But the mercy of God isn’t a one-and-done kind of mercy. It is new every morning (Lamentations 3:22-24). And that means that each permutation of pain is met with a fresh dose of God’s preserving mercy. Our faith remains steadfast and steady today because his mercy met us again this morning.

The light of God’s mercy has shone into the darkness of miscarriage from the moment we began to weep in our car to this very moment as we continue to deal with the aches and pangs of loss. And we are confident that his mercy will continue to preserve us until the end.

A Darker Day

The Tuesday we found out about the miscarriage was a dark day. But an even darker day preceded it. That day was the darkest day in all of human history. It was the day that Jesus Christ, the Author of Life himself, was nailed to a cross and died.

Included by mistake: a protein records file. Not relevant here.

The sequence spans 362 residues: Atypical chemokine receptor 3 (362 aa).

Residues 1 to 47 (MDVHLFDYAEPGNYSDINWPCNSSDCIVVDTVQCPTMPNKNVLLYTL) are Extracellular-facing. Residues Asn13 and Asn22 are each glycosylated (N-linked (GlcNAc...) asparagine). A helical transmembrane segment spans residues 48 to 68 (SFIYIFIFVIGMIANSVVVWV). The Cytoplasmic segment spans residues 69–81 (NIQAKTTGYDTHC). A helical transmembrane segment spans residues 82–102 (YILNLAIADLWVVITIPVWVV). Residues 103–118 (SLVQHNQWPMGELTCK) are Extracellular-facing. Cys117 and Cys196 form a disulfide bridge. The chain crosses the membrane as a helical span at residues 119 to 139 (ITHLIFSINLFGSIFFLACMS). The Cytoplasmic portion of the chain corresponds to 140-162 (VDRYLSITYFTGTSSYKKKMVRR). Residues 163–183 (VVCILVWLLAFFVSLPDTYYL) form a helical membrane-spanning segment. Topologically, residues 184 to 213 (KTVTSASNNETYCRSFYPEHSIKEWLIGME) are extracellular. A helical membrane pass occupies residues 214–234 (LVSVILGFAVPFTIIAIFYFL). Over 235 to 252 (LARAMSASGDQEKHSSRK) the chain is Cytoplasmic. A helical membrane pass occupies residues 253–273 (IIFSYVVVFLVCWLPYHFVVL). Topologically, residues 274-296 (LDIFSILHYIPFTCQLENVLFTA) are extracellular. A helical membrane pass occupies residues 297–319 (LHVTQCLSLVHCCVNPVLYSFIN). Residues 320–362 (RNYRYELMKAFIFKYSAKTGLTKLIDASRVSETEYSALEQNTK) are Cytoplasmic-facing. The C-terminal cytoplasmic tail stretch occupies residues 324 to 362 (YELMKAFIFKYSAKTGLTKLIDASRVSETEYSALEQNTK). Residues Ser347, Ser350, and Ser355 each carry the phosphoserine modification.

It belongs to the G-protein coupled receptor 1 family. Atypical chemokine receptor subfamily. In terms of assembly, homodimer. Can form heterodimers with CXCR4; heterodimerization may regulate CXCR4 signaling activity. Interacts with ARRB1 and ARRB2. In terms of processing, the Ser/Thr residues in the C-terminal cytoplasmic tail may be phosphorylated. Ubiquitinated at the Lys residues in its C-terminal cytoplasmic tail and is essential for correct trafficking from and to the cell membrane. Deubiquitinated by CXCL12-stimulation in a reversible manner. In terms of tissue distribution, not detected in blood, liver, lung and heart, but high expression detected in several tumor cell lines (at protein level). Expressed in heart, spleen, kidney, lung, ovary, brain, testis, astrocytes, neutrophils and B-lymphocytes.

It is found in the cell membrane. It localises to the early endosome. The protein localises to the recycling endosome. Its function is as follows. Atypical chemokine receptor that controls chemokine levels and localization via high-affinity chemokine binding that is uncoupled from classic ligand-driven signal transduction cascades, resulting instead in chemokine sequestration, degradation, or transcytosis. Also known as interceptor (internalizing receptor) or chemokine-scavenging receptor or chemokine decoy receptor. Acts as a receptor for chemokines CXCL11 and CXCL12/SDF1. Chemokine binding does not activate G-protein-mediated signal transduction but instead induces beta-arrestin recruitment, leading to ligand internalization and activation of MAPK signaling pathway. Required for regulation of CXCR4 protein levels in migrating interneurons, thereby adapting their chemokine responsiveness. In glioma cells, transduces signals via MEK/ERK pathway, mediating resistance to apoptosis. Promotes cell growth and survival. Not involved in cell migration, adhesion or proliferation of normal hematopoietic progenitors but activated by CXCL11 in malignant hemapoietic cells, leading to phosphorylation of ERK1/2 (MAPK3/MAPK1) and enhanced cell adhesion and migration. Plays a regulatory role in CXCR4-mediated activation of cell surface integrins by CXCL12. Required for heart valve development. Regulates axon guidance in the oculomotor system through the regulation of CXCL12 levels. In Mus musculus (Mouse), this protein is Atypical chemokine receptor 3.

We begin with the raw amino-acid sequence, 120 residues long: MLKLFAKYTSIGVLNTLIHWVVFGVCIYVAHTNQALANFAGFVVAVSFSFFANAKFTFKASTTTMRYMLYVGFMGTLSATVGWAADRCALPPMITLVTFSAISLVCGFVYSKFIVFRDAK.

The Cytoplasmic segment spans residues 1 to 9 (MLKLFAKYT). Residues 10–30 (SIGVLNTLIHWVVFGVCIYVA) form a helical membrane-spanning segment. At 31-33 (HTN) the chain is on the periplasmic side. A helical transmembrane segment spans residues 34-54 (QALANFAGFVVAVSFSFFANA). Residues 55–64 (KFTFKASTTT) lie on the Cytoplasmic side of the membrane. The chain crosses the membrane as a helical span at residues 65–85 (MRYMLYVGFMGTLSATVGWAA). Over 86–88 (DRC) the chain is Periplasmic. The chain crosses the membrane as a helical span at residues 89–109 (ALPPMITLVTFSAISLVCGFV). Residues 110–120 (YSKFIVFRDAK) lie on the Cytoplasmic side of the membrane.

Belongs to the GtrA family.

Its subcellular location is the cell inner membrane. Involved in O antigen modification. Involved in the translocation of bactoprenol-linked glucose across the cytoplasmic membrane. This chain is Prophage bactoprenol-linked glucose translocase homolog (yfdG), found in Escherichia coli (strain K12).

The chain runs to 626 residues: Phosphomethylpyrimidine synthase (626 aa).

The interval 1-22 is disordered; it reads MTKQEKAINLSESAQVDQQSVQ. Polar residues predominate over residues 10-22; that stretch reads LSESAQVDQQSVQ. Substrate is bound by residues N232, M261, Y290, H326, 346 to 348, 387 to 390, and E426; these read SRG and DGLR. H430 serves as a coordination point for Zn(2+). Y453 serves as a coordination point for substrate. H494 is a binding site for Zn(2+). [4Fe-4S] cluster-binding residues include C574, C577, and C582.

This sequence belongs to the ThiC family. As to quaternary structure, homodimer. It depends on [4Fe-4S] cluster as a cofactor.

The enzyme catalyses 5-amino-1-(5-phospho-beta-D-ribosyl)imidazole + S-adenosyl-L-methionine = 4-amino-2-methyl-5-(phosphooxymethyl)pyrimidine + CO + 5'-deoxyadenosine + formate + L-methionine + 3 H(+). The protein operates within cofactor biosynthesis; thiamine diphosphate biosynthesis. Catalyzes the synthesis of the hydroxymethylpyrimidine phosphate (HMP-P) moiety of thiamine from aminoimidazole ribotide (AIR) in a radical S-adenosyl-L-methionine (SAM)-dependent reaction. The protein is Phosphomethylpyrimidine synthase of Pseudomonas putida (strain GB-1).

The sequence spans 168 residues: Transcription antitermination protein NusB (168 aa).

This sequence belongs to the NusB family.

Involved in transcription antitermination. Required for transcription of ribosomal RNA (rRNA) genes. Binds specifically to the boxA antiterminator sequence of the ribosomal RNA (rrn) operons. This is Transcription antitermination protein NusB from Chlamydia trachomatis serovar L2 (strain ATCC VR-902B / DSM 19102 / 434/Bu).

But even the darkness of Jesus’ death could not blot out the light of God’s mercy. Rather, from the darkness of Jesus’ death burst forth the radiant light of his resurrection. And now, because Jesus lives, all the brilliant rays of God’s mercy shine into the life of everyone who places their faith in him. Because Jesus Christ subjected himself to the darkest day in history, you can find hope in the mercy of God on the darkest day of your life.


Andrew Morrell is the Nocatee Campus Pastor of Discipleship at First Baptist Church Jacksonville. Andrew is currently pursuing a Master of Divinity from The Southern Baptist Theological Seminary.